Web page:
Matie Voices

Nicky Newton-King

Alumna of the Faculty of Law

“Younger women need confidence and role models to help them realise what is possible.”

Nicky Newton-King, chief executive officer (CEO) of the Johannesburg Stock Exchange (JSE), describes her path to success as if it were a relatively simple journey: A matter of determination and her own clear-sighted sense of the direction that her career could take.

“Since I was 4 years old, I always knew that I was going to be a lawyer,” she says.

Her father, himself an alumnus of Stellenbosch University (SU), had been a lawyer. Nicky followed in his footsteps, graduating with an LLB before gaining a master’s from Cambridge University.

Her next step also echoed her family history, as well as presaging the course of her future career.

“I joined Webber Wentzel in Johannesburg – the law firm where my father was a partner. It was my first job, and the partner I worked for was the outside counsel to the Johannesburg Stock Exchange. So, on my very first day as a professional, my very first client was the JSE.”

She soon became a partner at Webber Wentzel’s Financial Services Unit before joining the JSE, where she has played a leading role in modernising South Africa’s financial markets.

“In my career, I have done everything from the legal work involved in moving the exchange away from a physical trading floor, to writing the country’s insider trading legislation; from demutualising and then listing the JSE to integrating it, the SA Futures Exchange and the Bond Exchange into the entity known today as the JSE Group.”

There were also a number of high-profile insider trading cases in the late 1990s that Nicky helped to conclude for the JSE, before turning to issues of executive management and subsequently becoming CEO of the JSE in 2012.

Since then, she has occupied a role that is central to the national economy on its path to democracy and reform. “I accept that privilege and responsibility,” she says.

“I have really enjoyed the opportunity to focus on the transformation of our capital markets. On the one hand, one needs to provide increased access to capital so that more entrepreneurs can find the funding needed to grow; and, on the other, one wants to make it easier and cheaper to trade shares, thereby helping transform the ownership of our economy.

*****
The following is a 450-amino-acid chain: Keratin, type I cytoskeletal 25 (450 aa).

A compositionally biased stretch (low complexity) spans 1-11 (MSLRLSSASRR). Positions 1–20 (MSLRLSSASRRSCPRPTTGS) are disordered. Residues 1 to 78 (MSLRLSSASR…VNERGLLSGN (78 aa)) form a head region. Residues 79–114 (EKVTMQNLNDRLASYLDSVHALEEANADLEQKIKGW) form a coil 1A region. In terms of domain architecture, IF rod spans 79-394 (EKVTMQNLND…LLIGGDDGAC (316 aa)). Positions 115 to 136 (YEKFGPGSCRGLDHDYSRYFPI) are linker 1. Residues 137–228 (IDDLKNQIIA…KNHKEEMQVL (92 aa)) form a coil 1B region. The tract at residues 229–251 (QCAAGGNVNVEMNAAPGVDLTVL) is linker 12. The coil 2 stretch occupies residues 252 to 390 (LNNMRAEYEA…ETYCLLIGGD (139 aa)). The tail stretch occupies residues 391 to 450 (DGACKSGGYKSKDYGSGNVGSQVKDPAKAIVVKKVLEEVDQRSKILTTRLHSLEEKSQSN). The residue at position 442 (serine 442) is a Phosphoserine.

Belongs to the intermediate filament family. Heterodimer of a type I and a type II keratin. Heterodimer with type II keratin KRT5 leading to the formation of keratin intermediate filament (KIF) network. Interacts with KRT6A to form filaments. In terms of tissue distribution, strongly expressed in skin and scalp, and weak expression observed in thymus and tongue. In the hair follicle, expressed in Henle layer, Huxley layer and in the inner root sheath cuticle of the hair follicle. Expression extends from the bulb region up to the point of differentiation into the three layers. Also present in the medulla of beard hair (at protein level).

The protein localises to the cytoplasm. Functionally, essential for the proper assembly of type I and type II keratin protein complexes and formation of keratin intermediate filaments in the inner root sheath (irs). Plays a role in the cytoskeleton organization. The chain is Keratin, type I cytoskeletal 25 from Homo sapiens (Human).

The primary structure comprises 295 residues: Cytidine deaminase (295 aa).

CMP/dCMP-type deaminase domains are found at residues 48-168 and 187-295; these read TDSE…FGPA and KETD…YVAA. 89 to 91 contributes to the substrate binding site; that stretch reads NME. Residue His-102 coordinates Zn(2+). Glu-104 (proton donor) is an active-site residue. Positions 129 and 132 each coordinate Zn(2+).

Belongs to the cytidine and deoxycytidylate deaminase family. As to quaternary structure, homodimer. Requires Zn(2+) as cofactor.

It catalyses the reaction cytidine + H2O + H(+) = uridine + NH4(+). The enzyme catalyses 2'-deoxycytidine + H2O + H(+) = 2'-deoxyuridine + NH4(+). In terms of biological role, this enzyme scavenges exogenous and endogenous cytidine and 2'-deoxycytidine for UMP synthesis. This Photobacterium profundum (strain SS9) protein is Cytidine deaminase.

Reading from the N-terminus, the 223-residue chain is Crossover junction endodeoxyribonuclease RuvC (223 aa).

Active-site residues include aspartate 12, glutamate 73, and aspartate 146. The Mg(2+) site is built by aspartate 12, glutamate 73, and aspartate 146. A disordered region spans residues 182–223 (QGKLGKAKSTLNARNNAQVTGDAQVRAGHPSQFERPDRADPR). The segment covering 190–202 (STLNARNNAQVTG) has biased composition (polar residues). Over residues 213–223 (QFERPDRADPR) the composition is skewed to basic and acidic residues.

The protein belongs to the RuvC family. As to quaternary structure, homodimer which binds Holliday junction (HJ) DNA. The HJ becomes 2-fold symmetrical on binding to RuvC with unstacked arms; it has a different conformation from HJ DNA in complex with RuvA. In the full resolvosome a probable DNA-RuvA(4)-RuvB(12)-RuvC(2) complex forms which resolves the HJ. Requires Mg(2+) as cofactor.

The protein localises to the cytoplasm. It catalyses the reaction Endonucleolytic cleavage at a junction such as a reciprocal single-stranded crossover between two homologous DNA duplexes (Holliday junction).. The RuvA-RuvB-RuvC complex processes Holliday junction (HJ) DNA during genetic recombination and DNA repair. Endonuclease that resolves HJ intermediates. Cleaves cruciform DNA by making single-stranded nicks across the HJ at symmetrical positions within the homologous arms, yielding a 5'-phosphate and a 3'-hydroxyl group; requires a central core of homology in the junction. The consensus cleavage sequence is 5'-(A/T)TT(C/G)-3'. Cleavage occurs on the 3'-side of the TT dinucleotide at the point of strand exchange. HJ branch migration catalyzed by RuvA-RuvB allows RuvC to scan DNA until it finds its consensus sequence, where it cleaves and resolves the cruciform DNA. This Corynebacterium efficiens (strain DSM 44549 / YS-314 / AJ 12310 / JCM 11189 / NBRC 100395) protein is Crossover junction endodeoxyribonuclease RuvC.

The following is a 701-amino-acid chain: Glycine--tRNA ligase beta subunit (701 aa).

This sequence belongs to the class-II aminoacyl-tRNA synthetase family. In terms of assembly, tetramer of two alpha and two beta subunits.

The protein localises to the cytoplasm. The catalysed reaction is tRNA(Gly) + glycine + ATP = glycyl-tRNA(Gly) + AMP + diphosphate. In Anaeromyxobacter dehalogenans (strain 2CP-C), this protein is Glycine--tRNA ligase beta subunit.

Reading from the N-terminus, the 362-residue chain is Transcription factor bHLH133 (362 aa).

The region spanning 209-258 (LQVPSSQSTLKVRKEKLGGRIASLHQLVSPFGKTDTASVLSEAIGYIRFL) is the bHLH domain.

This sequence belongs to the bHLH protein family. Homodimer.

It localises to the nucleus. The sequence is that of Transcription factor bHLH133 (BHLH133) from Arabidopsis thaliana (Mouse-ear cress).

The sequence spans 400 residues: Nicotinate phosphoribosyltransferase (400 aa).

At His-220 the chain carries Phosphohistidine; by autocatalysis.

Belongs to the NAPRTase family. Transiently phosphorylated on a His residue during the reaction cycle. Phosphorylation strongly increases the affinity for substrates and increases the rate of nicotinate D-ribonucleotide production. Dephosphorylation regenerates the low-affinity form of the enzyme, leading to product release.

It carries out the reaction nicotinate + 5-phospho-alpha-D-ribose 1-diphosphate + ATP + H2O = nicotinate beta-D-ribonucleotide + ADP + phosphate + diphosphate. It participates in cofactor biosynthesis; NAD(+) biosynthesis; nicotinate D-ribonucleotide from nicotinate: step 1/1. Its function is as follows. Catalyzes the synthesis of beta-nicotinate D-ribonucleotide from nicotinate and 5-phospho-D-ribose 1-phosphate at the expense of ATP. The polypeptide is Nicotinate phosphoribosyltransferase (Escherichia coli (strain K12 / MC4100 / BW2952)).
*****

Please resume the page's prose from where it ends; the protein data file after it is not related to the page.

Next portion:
“There is also still much work to do around the transformation of the management and boards of large firms.”

The issue of promoting women’s role in business and society in general is an important one for Nicky.

“People like me have it easier than my mom. But although we have made progress in the number of women in senior roles in business and in society, we are nowhere near where we need to go. There are still too few women in senior leadership positions in South African business – and only a handful of listed companies are led by women.

“Younger women need confidence and role models to help them realise what is possible. In this regard, women who have already achieved senior leadership positions have a particular responsibility to help show other women the path to the top end of the table.”

In relation to the broad issue of economic development, she stresses that the country will not be able to address the socio-economic issues it faces without growth. That said, she recognises the structural constraints that the country faces in seeking to foster growth.

“In the first instance, the government needs to move beyond rhetoric and towards the urgent execution of actions that will help growth.

For instance, where state-owned enterprises (SOEs) are retained, they need to be restructured so that they are able to perform the functions for which they were created cost-efficiently, without being a drain on the national fiscus.

“Similarly, the public-sector wage bill should be dramatically trimmed to create more fiscal bandwidth for the government to invest in infrastructure and public services. If the government is paying for a school, the money has to come from somewhere else.”

“However, the challenges in implementing the necessary actions are myriad, especially since many of them may require decisions that are unpopular in the short term.”

Beyond her role at the JSE, Nicky says that she has an interest in education and how businesses can make a difference to society and hopes to combine these to foster a new generation of leaders.

Her energy also translates into some serious exercise. An avid cyclist, Nicky and her husband try and participate in a triathlon “somewhere in the world” once a year.

Attending SU represents another family tradition. Just as she followed her father’s footsteps, so her two children are following in hers – one is already studying at SU and another is going there soon.

For her part, Nicky fondly remembers a number of “outstanding professors” who, she says, “instilled a love for their discipline and a rigour of thought and approach”. Nicky still remembers vividly her classes in the Ou Hoofgebou and can even quote some of Professor Sampie Terreblanche’s more unique phrases when the need arises.

- By Mark Paterson -